Life without parole

Published 8:43 pm Thursday, November 24, 2005

By By NORMA LERNER / Edwardsburg Argus
CASSOPOLIS - A 27-year-old Edwardsburg man will spend the rest of his life behind prison bars with no possibility of parole in the 2004 murder of his two-year-old son, Austin Singleton.
Donald Parks was sentenced Friday morning in Judge Michael Dodge's Circuit Court on a conviction of first-degree felony murder.
The mother of Austin, Angela Singleton of South Bend, was present in court, but decided not to address it. Chief Assistant Prosecutor Jason Ronning, who tried Parks' case, said Austin was only two years old. He said Parks willfully and wantonly beat the child on the head. “The poor child's life was tragically cut short at a young age. It is a most serious offense in the state of Michigan. It's life with no possibility of parole,” he said.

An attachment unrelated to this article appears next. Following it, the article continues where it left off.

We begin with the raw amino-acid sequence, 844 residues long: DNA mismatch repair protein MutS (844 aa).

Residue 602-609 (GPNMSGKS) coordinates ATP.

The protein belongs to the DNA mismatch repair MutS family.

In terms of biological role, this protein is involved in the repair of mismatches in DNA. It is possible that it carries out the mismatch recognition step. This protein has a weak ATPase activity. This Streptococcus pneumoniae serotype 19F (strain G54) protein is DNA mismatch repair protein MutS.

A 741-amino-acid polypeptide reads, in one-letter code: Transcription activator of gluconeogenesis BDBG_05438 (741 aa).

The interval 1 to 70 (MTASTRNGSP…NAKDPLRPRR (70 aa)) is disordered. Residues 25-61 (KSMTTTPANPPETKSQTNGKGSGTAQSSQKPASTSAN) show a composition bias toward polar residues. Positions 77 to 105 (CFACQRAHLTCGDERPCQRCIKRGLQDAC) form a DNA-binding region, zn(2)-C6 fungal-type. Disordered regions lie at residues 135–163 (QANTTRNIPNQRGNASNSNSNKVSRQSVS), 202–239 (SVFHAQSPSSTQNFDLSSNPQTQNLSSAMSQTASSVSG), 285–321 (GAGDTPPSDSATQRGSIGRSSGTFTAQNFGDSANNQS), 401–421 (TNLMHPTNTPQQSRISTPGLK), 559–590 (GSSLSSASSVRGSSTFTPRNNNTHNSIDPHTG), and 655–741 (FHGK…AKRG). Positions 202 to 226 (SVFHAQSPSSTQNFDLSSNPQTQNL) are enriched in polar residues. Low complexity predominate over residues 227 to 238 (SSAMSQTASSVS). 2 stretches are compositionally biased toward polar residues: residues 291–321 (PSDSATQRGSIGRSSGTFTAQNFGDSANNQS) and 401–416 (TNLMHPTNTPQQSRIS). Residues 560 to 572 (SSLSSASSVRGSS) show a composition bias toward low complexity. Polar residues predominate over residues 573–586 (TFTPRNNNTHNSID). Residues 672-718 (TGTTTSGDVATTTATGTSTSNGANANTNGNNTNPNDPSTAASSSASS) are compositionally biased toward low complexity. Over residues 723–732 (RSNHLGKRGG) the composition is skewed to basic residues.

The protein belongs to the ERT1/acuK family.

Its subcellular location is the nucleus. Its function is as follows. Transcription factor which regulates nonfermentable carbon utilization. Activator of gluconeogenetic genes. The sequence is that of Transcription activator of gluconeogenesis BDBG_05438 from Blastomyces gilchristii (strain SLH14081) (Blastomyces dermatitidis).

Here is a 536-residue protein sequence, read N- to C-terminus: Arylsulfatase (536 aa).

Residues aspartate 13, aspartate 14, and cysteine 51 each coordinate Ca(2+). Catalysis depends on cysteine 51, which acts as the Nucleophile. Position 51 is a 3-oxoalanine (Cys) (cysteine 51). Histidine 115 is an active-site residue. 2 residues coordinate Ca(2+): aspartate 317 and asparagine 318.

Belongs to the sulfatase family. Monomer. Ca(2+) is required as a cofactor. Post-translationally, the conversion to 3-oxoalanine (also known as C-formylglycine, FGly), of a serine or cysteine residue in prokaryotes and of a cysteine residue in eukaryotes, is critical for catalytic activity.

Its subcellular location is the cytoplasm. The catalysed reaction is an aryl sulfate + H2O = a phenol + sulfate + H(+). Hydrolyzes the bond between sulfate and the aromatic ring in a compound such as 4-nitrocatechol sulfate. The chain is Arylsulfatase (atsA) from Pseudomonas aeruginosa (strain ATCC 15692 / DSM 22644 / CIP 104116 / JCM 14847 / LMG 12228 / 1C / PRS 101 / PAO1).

Defense lawyer James Miller said nothing will change the tragedy that has occurred. He said Parks is “remorseful.”
Before sentencing Parks said, “Nothing I can say will change anything in my heart. I am so sorry … sorry … sorry … for what happened. I cannot put into words my remorse. Nothing I can do but pay for it.”
In the trial when Parks was found guilty Oct. 6, he had been watching the child since Oct. 31 for a few days at an apartment with his girlfriend on Hilton Street in Cassopolis. This was upon an agreement with the child's mother on Oct. 31 for Austin to stay for a while. It was on Nov. 4 when Austin had been severely shaken and hit on the side and back of his head before he died of head trauma the next day in a Kalamazoo hospital. Parks initially said Austin had fallen off some play equipment at a playground and hit his head.
Dodge told Parks that Austin's mother entrusted her son's care to him. He said he was responsible for his injuries. For his misbehavior, Parks hit him in the head and face. He had bite marks on his arms, bruises on his body and blood in his ears. Dodge said he died of cranial cerebral trauma to the head.
Dodge vacated first-degree child abuse and second-degree felony murder convictions so it wouldn't violate the constitution against double jeopardy.